Best of luck on your own journey. :-) Congrats on your continued progress.

  • Jeremy Mar 3, 2014

    Thanks Danny. Needed to read this this morning.

  • Monica Hill Mar 3, 2014

    Dude, thank you for writing this piece. It is so honest and kind. There is such a stigma for getting help and doing what it takes to get better. This piece could be the a-ha moment for many to do just that. I’m sure you got as much encouragement and gratitude while writing it for it is in servitude that our suffering turns into appreciation. Sending you joy and love from KC!

    • Danny Dover Mar 3, 2014

      > There is such a stigma for getting help and doing what it takes to get better.

      Agreed. The stigma for getting treatment is real and incredibly hard to get past.

      > This piece could be the a-ha moment for many to do just that.

      I sure hope so.

      > I’m sure you got as much encouragement and gratitude while writing it for it is in servitude that our suffering turns into appreciation.

      Indeed I did. It felt good to bring up this old subject after having had time to process the whole experience. I hope it helps others who are still in the process.

      Thanks Monica!

  • Jonathan Goodman Mar 3, 2014

    Incredibly Powerful! It takes such strength to talk about this subject. I commend you for your bravery. Thank you.

    • Danny Dover Mar 3, 2014

      As always, thanks for the support Jonathan. I appreciate every minute of it :-)

  • Jeff Sliger Mar 3, 2014

    Hi Danny,
    As many of your other friends I am sure feel, you are the LAST person I know that would come to mind on a subject like this. I am passing it around because you have shined a light on that fact and your sharing is extremely powerful. Amazing.
    You are so awesome. You make other lives so much better just because we know you. Don’t ever forget that.
    If you were here I would hug you so I’m taking a rain check.
    Peace my friend.

  • Kate L. Mar 3, 2014

    Thanks for sharing this! It’s very helpful and inspirational, and means a lot both to those dealing with their own depression as well as their friends and family trying to understand and be of help. May your progress continue!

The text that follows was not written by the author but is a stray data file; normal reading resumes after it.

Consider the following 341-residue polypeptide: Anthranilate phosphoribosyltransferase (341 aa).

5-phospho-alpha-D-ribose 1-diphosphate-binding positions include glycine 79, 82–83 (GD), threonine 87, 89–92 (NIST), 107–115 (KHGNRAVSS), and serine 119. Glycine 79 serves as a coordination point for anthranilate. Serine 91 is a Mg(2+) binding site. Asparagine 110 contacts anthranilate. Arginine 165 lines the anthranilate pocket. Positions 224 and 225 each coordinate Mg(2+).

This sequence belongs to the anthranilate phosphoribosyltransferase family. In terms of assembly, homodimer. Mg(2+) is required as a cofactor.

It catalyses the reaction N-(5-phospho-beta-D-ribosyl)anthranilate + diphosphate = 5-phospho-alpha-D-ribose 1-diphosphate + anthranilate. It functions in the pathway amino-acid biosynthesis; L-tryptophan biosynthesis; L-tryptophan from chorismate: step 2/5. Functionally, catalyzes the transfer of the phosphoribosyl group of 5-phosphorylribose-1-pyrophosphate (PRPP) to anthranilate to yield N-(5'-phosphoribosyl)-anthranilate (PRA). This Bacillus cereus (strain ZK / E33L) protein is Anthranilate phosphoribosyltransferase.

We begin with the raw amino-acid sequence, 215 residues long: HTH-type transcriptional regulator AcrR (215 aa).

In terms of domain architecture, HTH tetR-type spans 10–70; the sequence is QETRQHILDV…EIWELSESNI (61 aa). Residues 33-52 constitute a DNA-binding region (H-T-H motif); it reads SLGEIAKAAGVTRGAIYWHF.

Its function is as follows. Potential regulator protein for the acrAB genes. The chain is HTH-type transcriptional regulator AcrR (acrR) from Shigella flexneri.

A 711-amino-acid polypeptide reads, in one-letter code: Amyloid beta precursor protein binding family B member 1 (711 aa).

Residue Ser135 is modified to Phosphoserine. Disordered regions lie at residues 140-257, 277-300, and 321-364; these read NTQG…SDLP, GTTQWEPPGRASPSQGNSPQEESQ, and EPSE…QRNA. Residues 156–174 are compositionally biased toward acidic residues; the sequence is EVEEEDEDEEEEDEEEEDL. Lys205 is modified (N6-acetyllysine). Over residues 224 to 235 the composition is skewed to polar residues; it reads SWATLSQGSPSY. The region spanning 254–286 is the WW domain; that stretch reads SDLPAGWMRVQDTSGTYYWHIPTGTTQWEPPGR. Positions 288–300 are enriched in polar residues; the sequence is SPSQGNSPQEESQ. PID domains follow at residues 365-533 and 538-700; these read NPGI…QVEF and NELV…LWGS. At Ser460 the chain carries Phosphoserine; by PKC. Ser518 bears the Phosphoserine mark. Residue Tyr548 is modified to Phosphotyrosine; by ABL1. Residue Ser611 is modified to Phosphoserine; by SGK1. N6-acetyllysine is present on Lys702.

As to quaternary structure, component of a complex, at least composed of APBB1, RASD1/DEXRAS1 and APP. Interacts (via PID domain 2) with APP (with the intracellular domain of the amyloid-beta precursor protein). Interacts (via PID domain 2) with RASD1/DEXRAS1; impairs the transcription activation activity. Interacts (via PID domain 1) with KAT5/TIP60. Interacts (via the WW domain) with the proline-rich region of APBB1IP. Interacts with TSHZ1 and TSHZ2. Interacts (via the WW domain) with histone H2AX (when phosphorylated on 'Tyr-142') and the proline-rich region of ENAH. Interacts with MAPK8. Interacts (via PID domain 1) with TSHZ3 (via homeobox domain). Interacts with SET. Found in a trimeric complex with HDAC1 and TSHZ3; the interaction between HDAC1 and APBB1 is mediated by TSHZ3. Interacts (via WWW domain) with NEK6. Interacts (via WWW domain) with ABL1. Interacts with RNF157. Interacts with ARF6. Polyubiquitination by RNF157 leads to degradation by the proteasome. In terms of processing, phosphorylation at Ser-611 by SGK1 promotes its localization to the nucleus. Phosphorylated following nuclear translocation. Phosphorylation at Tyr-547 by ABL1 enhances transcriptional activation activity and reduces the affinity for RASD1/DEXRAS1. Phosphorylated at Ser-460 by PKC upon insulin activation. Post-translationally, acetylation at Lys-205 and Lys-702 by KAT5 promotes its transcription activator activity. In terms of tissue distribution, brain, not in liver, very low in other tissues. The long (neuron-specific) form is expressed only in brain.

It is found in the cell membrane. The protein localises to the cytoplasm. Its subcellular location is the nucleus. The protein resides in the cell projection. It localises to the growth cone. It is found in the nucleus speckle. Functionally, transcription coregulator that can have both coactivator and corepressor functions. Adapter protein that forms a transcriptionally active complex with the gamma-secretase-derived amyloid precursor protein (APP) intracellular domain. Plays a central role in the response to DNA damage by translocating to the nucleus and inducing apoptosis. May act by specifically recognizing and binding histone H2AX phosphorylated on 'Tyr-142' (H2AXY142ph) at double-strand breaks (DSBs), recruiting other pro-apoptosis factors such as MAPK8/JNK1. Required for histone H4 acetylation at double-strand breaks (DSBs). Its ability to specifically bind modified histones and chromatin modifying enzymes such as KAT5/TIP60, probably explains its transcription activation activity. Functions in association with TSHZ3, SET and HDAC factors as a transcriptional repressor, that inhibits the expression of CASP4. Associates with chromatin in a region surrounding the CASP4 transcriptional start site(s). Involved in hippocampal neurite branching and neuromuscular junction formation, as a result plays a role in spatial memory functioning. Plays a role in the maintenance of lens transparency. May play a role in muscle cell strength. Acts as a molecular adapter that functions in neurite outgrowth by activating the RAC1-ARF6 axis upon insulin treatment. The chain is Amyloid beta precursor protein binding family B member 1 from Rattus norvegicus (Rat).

• Danny Dover Mar 3, 2014

      Happy to share my bit of this story. I hadn’t thought about this being potentially helpful for family members of those struggling. Thanks for pointing that out, that is a nice unanticipated benefit. I know a lot of people deal with similar struggles. I appreciate the support Kate. Cheers!

  • Ricky Mar 3, 2014

    Never knew, and never would’ve thought or suspected that after having met you (only once though) but I guess that goes to prove how efficient ones defences work. One question though; how did you know you had a depression problem? I mean when or how did you understand that the lack of excitment for life was triggered by depression, and did you find out what triggered it? Thanks for sharing though, couldn’t have been that easy putting it out there like that.

    • Danny Dover Mar 3, 2014

      Hey Ricky,

      > how did you know you had a depression problem? I mean when or how did you understand that the lack of excitment for life was triggered by depression

      For a long time I didn’t know. I just thought I was having an off day, then an off week, then I figured I had just changed. It wasn’t until I hit my low point and talked to my parents that I understood something was wrong.

      > did you find out what triggered it?

      I don’t think it works like that. It just happened, kind of like other diseases (arthritis, infections, cancers). There might have been some contributing factors but it wasn’t like getting bit by a bat and then being able to directly tie that to getting rabies.

      Good questions!

  • Brandon Mar 3, 2014

    Hay Danny first time I have written to you this article was great but one thing I struggle to overcome with my depression is I can’t get my life to go any where I can’t afford to do the things on my list and I don’t know what I want to do with my life I have tried goals and they did not work for me and just would like some of your input into it thanks.

    • Danny Dover Mar 7, 2014

      >I can’t get my life to go any where I can’t afford to do the things on my list and I don’t know what I want to do with my life

      Hey Brandon. My best advice is to start small. I didn’t have a lot of money or time when I first started my list. As such I just focused on the things that were achievable, the first one being getting a straight razor shave. For more ideas check out this post: http://www.lifelisted.com/blog/introducing-monthly-life-lists-fun-free-neighborhood/

      If goals don’t work, keep searching for what does. Other people who I know who have overcome depression have used creating art, reading and writing as their ladder out.

  • Claudine Mar 4, 2014

    Thanks for sharing Danny. So important for all of us to be vulnerable – helps ourselves and others enormously.
    Ugh…we all have our stuff! Check out The Mood Cure by Julia Ross. I started to dip this year and I started to take some amino acids and found it helpful….(I am not against any form of treatment).

    Thank you so much for sharing!

    xo Claudine